Caring for Blind Dogs

By Josie F. Turner, Journalist specialized in Animal Welfare. January 5, 2017
Caring for Blind Dogs

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If your dog has gone blind with age or because of an illness, you have to take into account that your pet will need special care so it gets used to its new life.

A puppy that is born blind lives more naturally than a dog that has lost its sight. Unlike humans, dogs are able survive better and adapt the senses of hearing and smell despite having this disability (they are much more powerful than the senses of humans).

Their brain will compensate for the loss of vision enhancing other senses. Keep reading this Animal Wised article to find out everything about caring for blind dogs.

You may also be interested in: Adopting a Blind Cat

Care at home

If you have decided to adopt a blind dog, it is very important that you prepare for its arrival. If you have a large and spacious house, it is essential that at first you create a reduced area and gradually expand the space. This way, with a gradual process of adapting, your dog will feel more comfortable.

When you arrive home, walk your dog slowly on a lead, trying to avoid collisions with different objects. Let it smell to identify the different areas of the home. It is important to remove or cover (at least temporarily) objects that might cause harm such as very sharp corners and protect the stairs. Do not leave an object in the middle of a corridor.

If on the other hand your dog has lost its sight gradually, even though it is used to living in the home, blindness can cause despair if you change the location of furniture and objects. For this reason, commands are a fundamental tool so that it is relaxed and understands the arrangement of the home.

Don't frighten your dog or touch it without warning. Whenever you interact with it, pronounce its name and approach gently so as not to startle it. In general, although always with more precaution, we are still talking about a dog that needs basic care.

Caring for Blind Dogs - Care at home

Precautions during walks

During the walk is equally or even more important that the dog feels safe and comfortable with you, its owners. That's why it is very important to explain to others that your dog is blind before they touch it, as the dog might startle.

Properly guide it so it doesn't collide with objects on the street, and take precautions when you let it interact with other dogs and people. Remember that it can't see who is coming and its responsiveness is slower but more defensive. If you expose your dog to certain situations, you are going to cause it to become very anxious.

It will also be essential to use lead or harness during walks, except for when you are in a known and safe area where you can guide it with your voice. This way the animal will exercise safely, always under your supervision.

Try to communicate security and tranquillity during the walk, talk occasionally, praise your dog when it behaves properly and pet it at times (warn it previously with your voice).

Move away from potential hazards such as stairs, pools or aggressive dogs. You are its guide and as such you should avoid going near places that may endanger its welfare.

Caring for Blind Dogs - Precautions during walks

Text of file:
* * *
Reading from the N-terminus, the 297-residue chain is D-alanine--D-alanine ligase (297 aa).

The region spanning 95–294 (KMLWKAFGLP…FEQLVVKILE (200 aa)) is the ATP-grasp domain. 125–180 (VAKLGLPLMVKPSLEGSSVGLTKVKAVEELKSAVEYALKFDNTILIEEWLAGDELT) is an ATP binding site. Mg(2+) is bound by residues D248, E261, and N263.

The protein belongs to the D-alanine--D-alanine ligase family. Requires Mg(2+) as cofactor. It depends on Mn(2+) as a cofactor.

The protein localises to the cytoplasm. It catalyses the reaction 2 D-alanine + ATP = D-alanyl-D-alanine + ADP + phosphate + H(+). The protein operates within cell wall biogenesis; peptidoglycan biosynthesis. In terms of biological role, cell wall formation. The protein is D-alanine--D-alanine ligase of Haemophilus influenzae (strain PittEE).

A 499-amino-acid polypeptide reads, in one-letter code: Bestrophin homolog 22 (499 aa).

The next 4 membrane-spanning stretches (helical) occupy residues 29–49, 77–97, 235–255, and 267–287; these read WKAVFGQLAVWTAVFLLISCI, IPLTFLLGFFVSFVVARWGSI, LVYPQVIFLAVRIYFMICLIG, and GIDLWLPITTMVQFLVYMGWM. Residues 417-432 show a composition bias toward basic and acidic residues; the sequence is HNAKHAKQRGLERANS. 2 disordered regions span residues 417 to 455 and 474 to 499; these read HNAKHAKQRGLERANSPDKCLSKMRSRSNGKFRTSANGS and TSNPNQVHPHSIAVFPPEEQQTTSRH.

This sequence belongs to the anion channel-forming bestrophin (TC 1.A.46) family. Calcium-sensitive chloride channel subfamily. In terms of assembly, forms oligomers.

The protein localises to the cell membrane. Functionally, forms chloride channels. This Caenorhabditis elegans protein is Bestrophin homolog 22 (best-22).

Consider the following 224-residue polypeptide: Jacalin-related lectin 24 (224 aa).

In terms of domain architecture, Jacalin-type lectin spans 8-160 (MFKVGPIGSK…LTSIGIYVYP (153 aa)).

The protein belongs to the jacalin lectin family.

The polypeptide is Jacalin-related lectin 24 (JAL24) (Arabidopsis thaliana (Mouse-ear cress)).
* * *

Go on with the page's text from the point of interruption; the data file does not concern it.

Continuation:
Activities to make them happier

You should encourage the development of all of your dog's other senses, so helping them learn about different objects, pets and people, will be very beneficial, always with caution. It is very important that it picks up different stimuli and continues to interact with everything it would have done before it went blind. If it becomes detached, the result will be a sad and distrustful dog.

Moreover you should not miss out on excursions and practice activities with it as if it were an old dog. You should also offer toys and rewards. We recommend using sound toys such as balls with bells inside or rubber toys that make noises.

Take note that toys that make noise can frighten them, which is why it is important that you stay with them and even impregnate your smell into them so they feel confident.

Caring for Blind Dogs - Activities to make them happier

Guide dog

A very good idea to improve the quality of life of blind dogs is the company of other dogs. As well as encouraging a very special relationship, your other pet will help you and protect you against any dangers.

Below we offer two extraordinary stories that will make you think about the benefits of adopting a dog as a guide dog:

  • A very poignant case is Lily and Maddison. Lily had a serious eye problem that meant she had to have her eyes removed. Facing the possibility of having to sacrifice them, the reception centre developed an experiment with another dog, Maddison, who would begin to be her guide dog. Indeed, both Danes worked together better than they thought, the two became inseparable. After releasing the story to the media, 200 people volunteered to take these two friends in. Now, they both enjoy living in a home with a wonderful family.
  • Buzz and Glenn (Bull Terrier and Jack Russell) went viral and became very popular on social networks. Both had been abandoned and lived together in a tunnel in Durham, England. After being rescued and cared for, they discovered that the two were inseparable companions of the same age, that could have spent their whole lives together. Buzz guides Glenn and does not separate from her at any time, and they protect each other just as before. They also recently found a new home.
Caring for Blind Dogs - Guide dog
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If you want to read similar articles to Caring for Blind Dogs, we recommend you visit our Extra care category.

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